Looking for famous military dog names for your furry new patriotic pal? Check out 5 of our favorites, plus the meaning behind them! Dogs have many different traits. They’re sociable, loving and active, but one of their best traits is loyalty. You hear stories almost every day of dogs risking their lives to save, protect or defend people. The military is certainly no exception, as there have been numerous dogs throughout history who have gone above and beyond the call of duty.
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Famous Military Dog Names
During World War II, Chips was known as the most decorated dog. Chips is a mixed dog breed of Collie, Siberian Husky and German Shepherd. In 1942, he was sent to sentry dog training in Front Royal, Virginia at the War Dog Training Center. He was a member of the 3rd Infantry Division of the United States Army and was discharged in 1945. Chips is credited with saving the life of his handler, Private John Rowell, during the Invasion of Sicily.
Rags was a mixed breed terrier dog, who during World War I was the mascot of the 1st Infantry Division of the United States Army in 1918, stationed in France. Rags remained their mascot until his death on March 6, 1936. He was buried with military honors in Silver Springs, Maryland. During the Meuse-Argonne Offensive in 1918 in Argonne Forest, France, Rags was responsible for saving numerous lives, due to his training in giving warning signs of incoming explosive shells.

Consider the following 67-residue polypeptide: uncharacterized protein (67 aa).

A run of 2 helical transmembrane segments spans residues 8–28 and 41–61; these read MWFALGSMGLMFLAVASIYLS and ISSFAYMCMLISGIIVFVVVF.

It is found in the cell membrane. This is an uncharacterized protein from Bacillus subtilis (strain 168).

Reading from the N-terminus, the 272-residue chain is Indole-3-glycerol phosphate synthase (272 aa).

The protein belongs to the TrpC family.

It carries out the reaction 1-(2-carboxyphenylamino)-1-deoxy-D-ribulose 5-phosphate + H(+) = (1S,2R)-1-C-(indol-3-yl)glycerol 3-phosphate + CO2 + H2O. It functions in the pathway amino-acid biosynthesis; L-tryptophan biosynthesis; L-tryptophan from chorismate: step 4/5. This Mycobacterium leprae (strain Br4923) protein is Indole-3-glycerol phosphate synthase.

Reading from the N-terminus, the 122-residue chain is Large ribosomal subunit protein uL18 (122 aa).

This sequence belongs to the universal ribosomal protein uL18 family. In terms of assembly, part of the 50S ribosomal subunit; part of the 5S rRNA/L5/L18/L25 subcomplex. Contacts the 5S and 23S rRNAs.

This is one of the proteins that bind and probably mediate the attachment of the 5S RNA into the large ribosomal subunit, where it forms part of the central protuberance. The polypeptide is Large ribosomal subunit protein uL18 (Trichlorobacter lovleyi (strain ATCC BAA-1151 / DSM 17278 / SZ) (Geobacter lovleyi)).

Sinbad was a mixed dog breed and a Non-Commissioned Officer of the United States Coast Guard. He was enlisted in 1937 and spent 11 years aboard the USCGC Campbell ship. Sinbad was honorably discharged on September 21, 1948, with the ranking of Chief Dog- K9C- the equivalent of Chief Petty Officer. Sadly, he died on December 30, 1951 and was buried at the Barnegat Lighthouse in New Jersey, the site of his retirement from the Coast Guard.
Nemo was a German Shepherd, who was employed during the Vietnam War by the United States Coast Guard. He was stationed at the Tan Son Nhut Air Base, near Saigon, Vietnam. On December 4, 1966, the facility was under attack by the National Liberation Front. Nemo, who was tasked with attacking the NLF, suffered a gunshot wound on his nose and lost one of his eyes. Nemo died in December of 1972 at Lackland Air Force Base in Bexar County, Texas.
Sallie Ann Jarrett was a Pit Bull Terrier, who was the mascot of the 11th Pennsylvania Infantry of the United States Army during the American Civil War. She was positioned on the front lines and was trained to bark aggressively at enemy soldiers. Sallie’s first day of combat was on July 1, 1863, the start of the Battle of Gettysburg. When she became separated from the 11th Pennsylvania Infantry, it was feared she had been killed, but days later she was located, guarding the bodies of the wounded and deceased regiment comrades. Sallie died on February 6, 1865, when she was hit and killed by a bullet at Hatcher’s Run, Virginia.